The springs are at 5,600 feet, and hoar frost was snuggled into the weeds alongside the trail, and small patches of snow in the trees on the north-facing slopes, but the air was comfortable and the springs terrific.
We drove on into Nevada to visit the home of one of our favorite historical characters, Snowshoe Thompson, a mailman who carried mail and packages across these mountains between 1950s and 1870s, on skis in winter.
He is considered the father of skiing, and local resorts pay him homage. It took him three days to ski across a route that took us about four hours of tough mountain driving. Mostly we admire his skill and strength. You can find out more about him at this website:

Then we went on to Carson City, the capitol of Nevada, with a quick drive through Virginia City, the heart of the Comstock Lode silver strike in the late 1800s.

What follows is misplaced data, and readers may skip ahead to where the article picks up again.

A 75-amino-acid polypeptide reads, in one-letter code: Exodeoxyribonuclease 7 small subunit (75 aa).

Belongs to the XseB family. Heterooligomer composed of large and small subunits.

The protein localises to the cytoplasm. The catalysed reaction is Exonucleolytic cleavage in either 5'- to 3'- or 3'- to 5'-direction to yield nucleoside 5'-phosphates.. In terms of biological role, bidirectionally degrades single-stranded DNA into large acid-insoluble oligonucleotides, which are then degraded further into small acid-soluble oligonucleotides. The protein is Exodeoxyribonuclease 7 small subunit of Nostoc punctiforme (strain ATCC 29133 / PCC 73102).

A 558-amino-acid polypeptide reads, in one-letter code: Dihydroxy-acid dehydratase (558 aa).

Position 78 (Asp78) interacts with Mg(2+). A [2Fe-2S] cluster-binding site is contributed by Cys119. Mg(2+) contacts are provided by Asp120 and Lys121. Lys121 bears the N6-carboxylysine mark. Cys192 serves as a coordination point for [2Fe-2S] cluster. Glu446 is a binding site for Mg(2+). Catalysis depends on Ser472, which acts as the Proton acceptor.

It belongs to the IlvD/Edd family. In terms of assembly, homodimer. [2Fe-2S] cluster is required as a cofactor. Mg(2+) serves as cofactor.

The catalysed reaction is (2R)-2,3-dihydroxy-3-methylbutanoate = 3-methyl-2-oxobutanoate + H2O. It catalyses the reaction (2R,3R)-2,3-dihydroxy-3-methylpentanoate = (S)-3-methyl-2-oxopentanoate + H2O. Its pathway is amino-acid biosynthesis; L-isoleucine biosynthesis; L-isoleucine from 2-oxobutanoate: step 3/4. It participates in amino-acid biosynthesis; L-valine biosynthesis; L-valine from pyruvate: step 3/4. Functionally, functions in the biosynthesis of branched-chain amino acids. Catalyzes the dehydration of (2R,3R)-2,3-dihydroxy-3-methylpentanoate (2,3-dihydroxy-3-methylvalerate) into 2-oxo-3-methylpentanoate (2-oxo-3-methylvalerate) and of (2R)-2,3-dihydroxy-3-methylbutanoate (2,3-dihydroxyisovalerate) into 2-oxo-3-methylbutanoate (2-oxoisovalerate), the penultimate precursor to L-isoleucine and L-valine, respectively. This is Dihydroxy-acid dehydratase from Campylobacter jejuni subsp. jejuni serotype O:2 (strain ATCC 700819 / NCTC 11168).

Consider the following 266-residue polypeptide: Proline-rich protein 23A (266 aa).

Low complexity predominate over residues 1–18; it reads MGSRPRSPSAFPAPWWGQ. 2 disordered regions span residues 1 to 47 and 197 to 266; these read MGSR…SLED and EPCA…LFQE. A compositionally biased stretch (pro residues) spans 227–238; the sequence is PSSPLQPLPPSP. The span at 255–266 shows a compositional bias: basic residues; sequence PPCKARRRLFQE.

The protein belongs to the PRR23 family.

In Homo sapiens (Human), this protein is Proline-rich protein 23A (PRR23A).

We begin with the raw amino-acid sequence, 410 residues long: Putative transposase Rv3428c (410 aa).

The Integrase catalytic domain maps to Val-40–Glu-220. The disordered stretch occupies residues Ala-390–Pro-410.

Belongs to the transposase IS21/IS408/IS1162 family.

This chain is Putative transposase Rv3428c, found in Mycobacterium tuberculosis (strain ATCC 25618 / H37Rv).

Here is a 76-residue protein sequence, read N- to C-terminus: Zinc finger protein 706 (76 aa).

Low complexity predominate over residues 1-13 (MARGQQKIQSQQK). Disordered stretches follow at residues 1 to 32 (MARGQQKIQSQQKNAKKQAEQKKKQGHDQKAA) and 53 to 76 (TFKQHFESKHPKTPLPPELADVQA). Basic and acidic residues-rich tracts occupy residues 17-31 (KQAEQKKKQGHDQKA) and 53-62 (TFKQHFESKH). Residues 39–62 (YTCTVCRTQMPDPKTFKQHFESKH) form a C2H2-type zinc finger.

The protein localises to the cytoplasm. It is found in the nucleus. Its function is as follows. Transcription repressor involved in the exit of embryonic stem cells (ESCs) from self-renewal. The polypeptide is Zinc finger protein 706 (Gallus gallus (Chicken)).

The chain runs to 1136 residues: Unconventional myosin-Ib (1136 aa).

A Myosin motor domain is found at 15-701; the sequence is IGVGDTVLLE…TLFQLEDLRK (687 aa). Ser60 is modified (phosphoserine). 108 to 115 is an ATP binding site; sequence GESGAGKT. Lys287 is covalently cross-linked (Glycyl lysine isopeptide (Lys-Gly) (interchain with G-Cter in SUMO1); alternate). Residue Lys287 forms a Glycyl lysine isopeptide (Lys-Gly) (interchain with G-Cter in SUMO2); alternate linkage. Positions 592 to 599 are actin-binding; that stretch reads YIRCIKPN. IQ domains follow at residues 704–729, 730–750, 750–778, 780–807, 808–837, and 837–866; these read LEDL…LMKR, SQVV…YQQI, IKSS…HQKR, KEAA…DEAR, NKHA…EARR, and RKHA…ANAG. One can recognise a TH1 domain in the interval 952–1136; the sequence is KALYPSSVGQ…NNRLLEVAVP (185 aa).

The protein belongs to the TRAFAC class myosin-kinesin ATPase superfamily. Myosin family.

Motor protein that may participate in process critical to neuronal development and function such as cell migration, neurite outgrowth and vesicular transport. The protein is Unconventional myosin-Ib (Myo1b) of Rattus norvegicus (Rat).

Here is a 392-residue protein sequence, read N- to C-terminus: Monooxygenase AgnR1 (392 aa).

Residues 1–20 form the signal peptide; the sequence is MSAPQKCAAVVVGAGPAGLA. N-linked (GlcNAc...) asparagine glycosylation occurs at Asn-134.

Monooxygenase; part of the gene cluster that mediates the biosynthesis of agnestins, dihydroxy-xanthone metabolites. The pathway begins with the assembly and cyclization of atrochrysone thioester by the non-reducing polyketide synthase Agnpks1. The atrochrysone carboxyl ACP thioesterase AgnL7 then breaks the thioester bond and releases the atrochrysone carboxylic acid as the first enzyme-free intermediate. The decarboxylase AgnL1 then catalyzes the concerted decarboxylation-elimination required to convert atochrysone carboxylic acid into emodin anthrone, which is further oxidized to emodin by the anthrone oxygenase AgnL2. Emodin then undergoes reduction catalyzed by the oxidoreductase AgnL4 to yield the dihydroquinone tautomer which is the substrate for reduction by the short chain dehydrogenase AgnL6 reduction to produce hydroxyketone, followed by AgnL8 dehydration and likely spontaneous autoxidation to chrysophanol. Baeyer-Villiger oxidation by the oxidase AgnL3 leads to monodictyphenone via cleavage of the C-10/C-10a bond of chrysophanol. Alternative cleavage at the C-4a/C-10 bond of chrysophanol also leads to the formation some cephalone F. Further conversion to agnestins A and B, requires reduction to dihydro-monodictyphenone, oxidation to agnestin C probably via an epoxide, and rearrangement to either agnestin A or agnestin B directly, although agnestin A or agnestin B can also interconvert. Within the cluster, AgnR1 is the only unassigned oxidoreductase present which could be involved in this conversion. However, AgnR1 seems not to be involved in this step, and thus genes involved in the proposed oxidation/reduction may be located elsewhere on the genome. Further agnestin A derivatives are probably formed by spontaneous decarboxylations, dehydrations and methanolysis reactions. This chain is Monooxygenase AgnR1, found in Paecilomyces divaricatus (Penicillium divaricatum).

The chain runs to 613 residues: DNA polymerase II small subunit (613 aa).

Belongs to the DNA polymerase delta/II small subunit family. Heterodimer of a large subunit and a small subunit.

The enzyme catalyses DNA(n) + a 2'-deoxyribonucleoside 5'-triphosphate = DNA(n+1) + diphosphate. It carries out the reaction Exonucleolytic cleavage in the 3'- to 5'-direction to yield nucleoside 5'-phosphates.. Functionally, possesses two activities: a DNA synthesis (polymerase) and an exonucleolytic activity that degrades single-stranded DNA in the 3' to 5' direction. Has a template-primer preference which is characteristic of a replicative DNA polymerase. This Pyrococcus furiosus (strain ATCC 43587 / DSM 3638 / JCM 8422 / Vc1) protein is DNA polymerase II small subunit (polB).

Here's a look.
Of the two, Virginia City is more interesting, though little was open and we opted to spend the night at a casino hotel in Carson City. The Gold Dust West Casino, Hotel, Bowling Alley and RV Park, looked good but the food was bad and the casino pretty sad. (I was too, as I dropped $40 in the Wheel of Fortune Slot machines.)

Friday we drove west toward home by way of Carson Pass, a beautiful two-lane route that goes near Lake Tahoe (though you can't see it from Carson Pass). It is named for Kit Carson, who came this way 150 years ago.
We went by Kirkwood Ski Resort, and then through the gold rush towns of Jackson, San Andreas and Angels Camp before arriving home just at dark.